Wednesday, February 24, 2016

Everyday Powershell - Part 38 - Get-WindowsUpdateStatus

Got annoyed this week with some windows update configuration issues, so wrote this powershell to pull the relevant configuration information from the windows registry;

function get-windowsupdatestatus{
    $report = invoke-command -ComputerName $COMPUTERNAME -ScriptBlock {
            $days = "Sunday", "Monday", "Tuesday", "Wednesday", "Thursday", "Friday", "Saturday"
            $auoptions = "Notify before download","Automatically download and notify of installation","Automatically download and schedule installation","Automatic Updates is required and users can configure it"
            $temp= "" | select UpdateServer, UpdateDay, UpdateTime, NoAutoRebootWithLoggedOnUsers, NoAutoUpdate, UpdateOptions
            $temp.updateserver = (get-itemproperty HKLM:\\Software\Policies\Microsoft\Windows\WindowsUpdate).wuserver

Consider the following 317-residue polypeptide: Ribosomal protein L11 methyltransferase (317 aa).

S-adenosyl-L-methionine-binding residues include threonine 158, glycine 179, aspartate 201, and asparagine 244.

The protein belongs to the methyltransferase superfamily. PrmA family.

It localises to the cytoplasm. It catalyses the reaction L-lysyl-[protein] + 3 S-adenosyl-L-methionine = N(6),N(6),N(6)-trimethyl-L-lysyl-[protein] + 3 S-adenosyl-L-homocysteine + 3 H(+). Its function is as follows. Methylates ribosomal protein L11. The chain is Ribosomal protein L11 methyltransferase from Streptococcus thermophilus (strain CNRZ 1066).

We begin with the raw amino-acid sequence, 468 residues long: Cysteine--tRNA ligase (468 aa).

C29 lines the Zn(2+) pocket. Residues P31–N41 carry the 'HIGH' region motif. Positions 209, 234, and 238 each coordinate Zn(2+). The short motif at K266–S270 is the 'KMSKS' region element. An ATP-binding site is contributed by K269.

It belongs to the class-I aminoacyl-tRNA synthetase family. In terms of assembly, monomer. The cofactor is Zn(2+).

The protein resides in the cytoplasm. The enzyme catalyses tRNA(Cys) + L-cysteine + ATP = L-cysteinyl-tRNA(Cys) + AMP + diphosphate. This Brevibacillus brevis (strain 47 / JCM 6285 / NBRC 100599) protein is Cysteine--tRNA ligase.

$schedule = get-itemproperty HKLM:\\Software\Policies\Microsoft\Windows\WindowsUpdate\AU
            $temp.NoAutoRebootWithLoggedOnUsers = $schedule.NoAutoRebootWithLoggedOnUsers
            $temp.NoAutoUpdate = $schedule.NoAutoUpdate
            $temp.UpdateOptions = $auoptions[$schedule.AUOptions -2]
            $temp.updateday = $days[$schedule.ScheduledInstallDay -1]
            $temp.updatetime = (get-date -Hour ($schedule.ScheduledInstallTime).tostring().padleft(2,'0'-Minute 00 -Second 00 -Format "HH:mm")
    $report | select PScomputername, NoAutoRebootWithLoggedOnUsers,NoAutoUpdate,UpdateDay, UpdateTime,UpdateServer, UpdateOptions

This allowed us to see at a glance where the issues were across all our servers.

The script only runs in a single thread so it's slow. But it wouldn't be hard to multi-thread. In our case there were less than 100 servers to be reviewed so it wasn't a priority. If there's demand for a faster version we'll make it happen. Might be a good demo of how to take a single threaded powershell function and make it multi-threaded.

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